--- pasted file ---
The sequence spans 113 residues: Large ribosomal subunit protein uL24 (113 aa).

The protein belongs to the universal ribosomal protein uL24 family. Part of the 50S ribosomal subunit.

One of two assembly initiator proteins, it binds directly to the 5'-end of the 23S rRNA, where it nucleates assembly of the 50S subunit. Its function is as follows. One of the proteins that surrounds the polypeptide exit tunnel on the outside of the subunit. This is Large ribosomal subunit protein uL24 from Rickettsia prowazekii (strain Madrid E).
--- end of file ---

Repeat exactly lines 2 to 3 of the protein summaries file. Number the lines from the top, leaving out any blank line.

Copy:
The protein belongs to the universal ribosomal protein uL24 family. Part of the 50S ribosomal subunit.

One of two assembly initiator proteins, it binds directly to the 5'-end of the 23S rRNA, where it nucleates assembly of the 50S subunit. Its function is as follows. One of the proteins that surrounds the polypeptide exit tunnel on the outside of the subunit. This is Large ribosomal subunit protein uL24 from Rickettsia prowazekii (strain Madrid E).